Can Excel Excel…?

As a business that develops and sells contract management solutions, SyproCM being pretty well liked, we know who our software competitors are.

Can Excel Excel…?

“Oh, it must be stuck in the ether somewhere?”

The popular cry of the forgetful worker.  Usually it’s not a total calamity, but what happens when the ‘never sent email’ has contractual implications?

As a business that develops and sells contract management solutions, SyproCM being pretty well liked, we know who our software competitors are. And we know that our biggest competitor is people doing what they have always done…. use email and Excel spreadsheets.

Now, in the 10 years since starting Sypro we have seen some examples of Excel that border on mind-blowing. True, true examples of what is nearly a work of art. Linked formulas, colour coding, locked cells… you name it, I’ve seen it. But every single derivative has the same Achilles heel. It’s just a register.

I spoke to self-confessed Excel geek Chris Murray, who in his role as a senior project surveyor for BAM, has created many of those beauties.

Excel is great, and I love it, however it has its limitations – it can only be a register.  You can add features and fancy formulas to make it look pretty, but strip everything away, it is still only a register…”

The problem with Excel is the way people use it. Even when there is an edict from up on high that the project register must remain only on the central shared server, the first thing people do is copy it onto their desktop for when they are out of the office. Immediately we have a problem – no single source of truth. Users then add their own comments, dates and data, and when the project review meeting comes around, oh dear… we all know what happens then!

Chris commented further:

“I’ve worked with excel for years and produced some very complicated spreadsheets with very complicated formulas. I’ve locked them, I’ve left them unlocked, but users will always find a way of doing something they shouldn’t because they have access to the raw data.  There is no front end as such…”

So, we can see an issue that is created by the limitations of the technology and people’s habits. These limitations can have serious impacts on the delivery of a project and can permanently affect the feelings the contracted parties have for each other. Now that all seems a bit daft given the (cost effective) tools that are available today.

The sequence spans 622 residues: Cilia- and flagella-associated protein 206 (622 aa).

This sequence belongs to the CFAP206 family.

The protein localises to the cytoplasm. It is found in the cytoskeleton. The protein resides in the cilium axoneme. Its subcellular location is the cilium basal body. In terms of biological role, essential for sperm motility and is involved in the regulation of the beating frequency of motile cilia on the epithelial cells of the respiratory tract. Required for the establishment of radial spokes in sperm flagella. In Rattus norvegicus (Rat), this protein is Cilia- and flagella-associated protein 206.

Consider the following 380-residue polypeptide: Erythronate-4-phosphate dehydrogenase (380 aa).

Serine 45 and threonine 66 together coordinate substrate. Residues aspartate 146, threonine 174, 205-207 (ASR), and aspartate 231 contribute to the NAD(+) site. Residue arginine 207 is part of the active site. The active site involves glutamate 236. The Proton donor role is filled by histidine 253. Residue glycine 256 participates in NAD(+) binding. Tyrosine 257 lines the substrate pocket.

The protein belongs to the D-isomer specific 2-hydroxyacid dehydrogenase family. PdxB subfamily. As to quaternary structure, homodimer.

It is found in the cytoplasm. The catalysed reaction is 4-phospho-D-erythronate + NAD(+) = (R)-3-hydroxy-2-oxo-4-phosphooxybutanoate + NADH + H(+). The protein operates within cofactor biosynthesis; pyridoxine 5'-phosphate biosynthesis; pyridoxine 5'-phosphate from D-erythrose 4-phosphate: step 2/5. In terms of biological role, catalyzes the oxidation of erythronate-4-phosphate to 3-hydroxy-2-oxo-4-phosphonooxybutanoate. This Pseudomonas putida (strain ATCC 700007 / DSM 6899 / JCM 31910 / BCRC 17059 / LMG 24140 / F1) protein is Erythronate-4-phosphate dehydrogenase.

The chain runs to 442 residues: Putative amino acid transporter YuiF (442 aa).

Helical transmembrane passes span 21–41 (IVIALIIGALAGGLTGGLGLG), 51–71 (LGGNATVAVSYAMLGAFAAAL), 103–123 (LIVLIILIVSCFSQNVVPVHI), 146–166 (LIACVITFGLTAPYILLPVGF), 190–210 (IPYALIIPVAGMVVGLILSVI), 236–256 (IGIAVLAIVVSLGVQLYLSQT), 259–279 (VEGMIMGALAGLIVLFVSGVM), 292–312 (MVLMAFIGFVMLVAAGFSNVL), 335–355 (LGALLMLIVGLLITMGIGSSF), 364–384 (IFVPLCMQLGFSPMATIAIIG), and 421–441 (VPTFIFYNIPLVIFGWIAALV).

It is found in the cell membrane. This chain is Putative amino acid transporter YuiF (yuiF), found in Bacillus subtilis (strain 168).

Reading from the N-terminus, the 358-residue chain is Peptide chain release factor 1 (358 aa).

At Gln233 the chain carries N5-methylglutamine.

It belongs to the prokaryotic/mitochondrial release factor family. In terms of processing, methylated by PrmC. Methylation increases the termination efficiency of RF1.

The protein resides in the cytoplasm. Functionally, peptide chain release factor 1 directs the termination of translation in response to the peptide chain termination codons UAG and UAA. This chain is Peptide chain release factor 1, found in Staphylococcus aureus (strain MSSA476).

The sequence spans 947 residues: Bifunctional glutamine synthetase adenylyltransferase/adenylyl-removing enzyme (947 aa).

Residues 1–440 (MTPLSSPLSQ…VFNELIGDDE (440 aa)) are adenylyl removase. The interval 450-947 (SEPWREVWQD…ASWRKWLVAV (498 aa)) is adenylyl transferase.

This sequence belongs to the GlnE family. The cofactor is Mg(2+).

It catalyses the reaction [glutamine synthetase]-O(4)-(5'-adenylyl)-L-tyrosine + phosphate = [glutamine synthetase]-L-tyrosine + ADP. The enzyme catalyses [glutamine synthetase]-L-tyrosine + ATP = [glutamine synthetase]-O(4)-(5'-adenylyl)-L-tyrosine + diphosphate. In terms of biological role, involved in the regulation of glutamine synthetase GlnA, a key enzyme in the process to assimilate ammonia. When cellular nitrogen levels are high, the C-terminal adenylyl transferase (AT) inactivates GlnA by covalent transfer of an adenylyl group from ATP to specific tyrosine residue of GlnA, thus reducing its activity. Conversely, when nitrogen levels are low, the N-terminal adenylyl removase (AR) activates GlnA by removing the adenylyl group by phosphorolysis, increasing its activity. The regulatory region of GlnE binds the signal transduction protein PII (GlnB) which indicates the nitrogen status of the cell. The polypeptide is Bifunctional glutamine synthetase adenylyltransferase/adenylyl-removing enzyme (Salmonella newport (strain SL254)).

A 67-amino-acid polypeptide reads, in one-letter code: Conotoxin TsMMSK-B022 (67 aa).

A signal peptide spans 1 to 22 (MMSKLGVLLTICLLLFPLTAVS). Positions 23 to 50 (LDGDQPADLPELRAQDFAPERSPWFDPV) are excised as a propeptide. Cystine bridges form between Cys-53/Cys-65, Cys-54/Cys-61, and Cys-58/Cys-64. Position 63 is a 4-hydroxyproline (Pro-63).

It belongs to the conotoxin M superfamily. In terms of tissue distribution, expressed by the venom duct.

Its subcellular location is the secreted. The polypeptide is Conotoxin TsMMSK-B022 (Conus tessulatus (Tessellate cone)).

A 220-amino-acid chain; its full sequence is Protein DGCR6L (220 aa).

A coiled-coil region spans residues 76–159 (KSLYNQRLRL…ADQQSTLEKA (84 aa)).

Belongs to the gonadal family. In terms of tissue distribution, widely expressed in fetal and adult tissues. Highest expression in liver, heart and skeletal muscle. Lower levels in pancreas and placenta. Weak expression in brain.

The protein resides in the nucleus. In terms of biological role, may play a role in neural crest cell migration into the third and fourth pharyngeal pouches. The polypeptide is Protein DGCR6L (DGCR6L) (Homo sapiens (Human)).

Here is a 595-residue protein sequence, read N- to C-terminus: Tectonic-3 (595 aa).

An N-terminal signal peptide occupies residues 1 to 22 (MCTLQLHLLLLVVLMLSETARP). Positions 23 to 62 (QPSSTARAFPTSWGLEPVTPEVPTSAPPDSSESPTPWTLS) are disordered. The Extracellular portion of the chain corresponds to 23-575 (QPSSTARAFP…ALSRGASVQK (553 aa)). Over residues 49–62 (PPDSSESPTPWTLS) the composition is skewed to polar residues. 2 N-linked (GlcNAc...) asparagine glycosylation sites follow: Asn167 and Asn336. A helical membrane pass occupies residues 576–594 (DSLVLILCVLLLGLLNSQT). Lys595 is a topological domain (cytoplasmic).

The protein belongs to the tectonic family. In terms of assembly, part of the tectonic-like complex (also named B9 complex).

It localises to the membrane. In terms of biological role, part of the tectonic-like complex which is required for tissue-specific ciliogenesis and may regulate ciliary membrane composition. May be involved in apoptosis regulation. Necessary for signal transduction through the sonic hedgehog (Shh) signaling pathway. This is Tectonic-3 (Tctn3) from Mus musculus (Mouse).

I asked Chris what other limitations he saw in the use of Excel as a project register, and he gave me his top 4 issues:

  1. It’s not a database of stored data. Whilst you can manipulate the data in Excel with fancy formulas it still isn’t a database where data can be pulled easily from 1 table to another.
  2. Excel does not give you notifications.
  3. Excel becomes large, slow file if you embed documents, or links to a document.
  4. Excel isn’t a live interactive document that can only be used by more than 1 person at a time (office 365 might be slightly different)

For me, the key point here is speed of use. Nothing in the world makes my blood boil like slow connectivity.  The thought of being mandated to use a bulky Excel spreadsheet that seemingly does nothing apart from present me with a spinning sunflower or beachball as my laptop processor goes into meltdown… well that keeps me awake at night!

Thankfully, you now have to be in some pretty remote places in the UK to not get a decent or at least usable data signal. This, coupled to the provision of a SaaS contract management solution, means managing your project doesn’t require you to be on a corporate network.

A final point, in your next project meeting when people don’t know whose action is next or when the quotation was submitted or when the PM should reply by, remember that it doesn’t have to be like that.

It is 2019 after all.

My thanks to Chris for his comments…

Simon Hunt, CEO